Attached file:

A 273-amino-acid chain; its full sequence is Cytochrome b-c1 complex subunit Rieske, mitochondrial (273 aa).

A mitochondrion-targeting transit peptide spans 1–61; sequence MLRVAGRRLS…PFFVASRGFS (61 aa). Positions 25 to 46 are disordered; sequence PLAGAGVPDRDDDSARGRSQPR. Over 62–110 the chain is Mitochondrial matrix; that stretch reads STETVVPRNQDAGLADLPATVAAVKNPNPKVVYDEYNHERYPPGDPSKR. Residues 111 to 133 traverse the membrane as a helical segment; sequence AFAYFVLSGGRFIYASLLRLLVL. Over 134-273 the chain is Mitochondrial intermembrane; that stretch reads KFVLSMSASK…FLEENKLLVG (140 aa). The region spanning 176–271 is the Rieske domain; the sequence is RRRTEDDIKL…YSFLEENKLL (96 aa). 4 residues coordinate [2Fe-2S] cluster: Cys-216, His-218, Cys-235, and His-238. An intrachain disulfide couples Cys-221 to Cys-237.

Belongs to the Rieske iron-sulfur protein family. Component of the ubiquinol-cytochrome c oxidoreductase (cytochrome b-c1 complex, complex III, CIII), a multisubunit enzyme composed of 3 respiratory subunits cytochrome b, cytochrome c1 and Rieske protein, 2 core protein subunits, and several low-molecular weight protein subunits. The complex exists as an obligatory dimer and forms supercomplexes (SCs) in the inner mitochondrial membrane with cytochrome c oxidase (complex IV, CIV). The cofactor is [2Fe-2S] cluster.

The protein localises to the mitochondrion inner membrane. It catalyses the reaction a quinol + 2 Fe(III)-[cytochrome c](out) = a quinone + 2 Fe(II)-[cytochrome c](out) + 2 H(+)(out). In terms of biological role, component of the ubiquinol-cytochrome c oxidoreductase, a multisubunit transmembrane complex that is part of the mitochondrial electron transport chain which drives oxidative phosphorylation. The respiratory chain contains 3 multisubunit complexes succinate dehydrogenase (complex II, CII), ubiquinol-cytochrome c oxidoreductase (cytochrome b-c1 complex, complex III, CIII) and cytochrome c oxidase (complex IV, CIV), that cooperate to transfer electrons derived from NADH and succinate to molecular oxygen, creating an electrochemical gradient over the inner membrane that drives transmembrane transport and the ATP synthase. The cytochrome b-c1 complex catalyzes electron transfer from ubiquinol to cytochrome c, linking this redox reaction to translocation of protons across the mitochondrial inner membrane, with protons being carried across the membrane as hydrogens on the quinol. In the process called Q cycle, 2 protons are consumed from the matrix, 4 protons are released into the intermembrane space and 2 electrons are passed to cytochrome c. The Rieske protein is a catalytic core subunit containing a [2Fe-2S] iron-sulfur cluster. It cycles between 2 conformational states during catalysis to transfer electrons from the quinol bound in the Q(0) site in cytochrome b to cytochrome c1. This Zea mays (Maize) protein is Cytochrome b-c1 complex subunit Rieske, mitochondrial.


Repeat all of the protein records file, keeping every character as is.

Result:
A 273-amino-acid chain; its full sequence is Cytochrome b-c1 complex subunit Rieske, mitochondrial (273 aa).

A mitochondrion-targeting transit peptide spans 1–61; sequence MLRVAGRRLS…PFFVASRGFS (61 aa). Positions 25 to 46 are disordered; sequence PLAGAGVPDRDDDSARGRSQPR. Over 62–110 the chain is Mitochondrial matrix; that stretch reads STETVVPRNQDAGLADLPATVAAVKNPNPKVVYDEYNHERYPPGDPSKR. Residues 111 to 133 traverse the membrane as a helical segment; sequence AFAYFVLSGGRFIYASLLRLLVL. Over 134-273 the chain is Mitochondrial intermembrane; that stretch reads KFVLSMSASK…FLEENKLLVG (140 aa). The region spanning 176–271 is the Rieske domain; the sequence is RRRTEDDIKL…YSFLEENKLL (96 aa). 4 residues coordinate [2Fe-2S] cluster: Cys-216, His-218, Cys-235, and His-238. An intrachain disulfide couples Cys-221 to Cys-237.

Belongs to the Rieske iron-sulfur protein family. Component of the ubiquinol-cytochrome c oxidoreductase (cytochrome b-c1 complex, complex III, CIII), a multisubunit enzyme composed of 3 respiratory subunits cytochrome b, cytochrome c1 and Rieske protein, 2 core protein subunits, and several low-molecular weight protein subunits. The complex exists as an obligatory dimer and forms supercomplexes (SCs) in the inner mitochondrial membrane with cytochrome c oxidase (complex IV, CIV). The cofactor is [2Fe-2S] cluster.

The protein localises to the mitochondrion inner membrane. It catalyses the reaction a quinol + 2 Fe(III)-[cytochrome c](out) = a quinone + 2 Fe(II)-[cytochrome c](out) + 2 H(+)(out). In terms of biological role, component of the ubiquinol-cytochrome c oxidoreductase, a multisubunit transmembrane complex that is part of the mitochondrial electron transport chain which drives oxidative phosphorylation. The respiratory chain contains 3 multisubunit complexes succinate dehydrogenase (complex II, CII), ubiquinol-cytochrome c oxidoreductase (cytochrome b-c1 complex, complex III, CIII) and cytochrome c oxidase (complex IV, CIV), that cooperate to transfer electrons derived from NADH and succinate to molecular oxygen, creating an electrochemical gradient over the inner membrane that drives transmembrane transport and the ATP synthase. The cytochrome b-c1 complex catalyzes electron transfer from ubiquinol to cytochrome c, linking this redox reaction to translocation of protons across the mitochondrial inner membrane, with protons being carried across the membrane as hydrogens on the quinol. In the process called Q cycle, 2 protons are consumed from the matrix, 4 protons are released into the intermembrane space and 2 electrons are passed to cytochrome c. The Rieske protein is a catalytic core subunit containing a [2Fe-2S] iron-sulfur cluster. It cycles between 2 conformational states during catalysis to transfer electrons from the quinol bound in the Q(0) site in cytochrome b to cytochrome c1. This Zea mays (Maize) protein is Cytochrome b-c1 complex subunit Rieske, mitochondrial.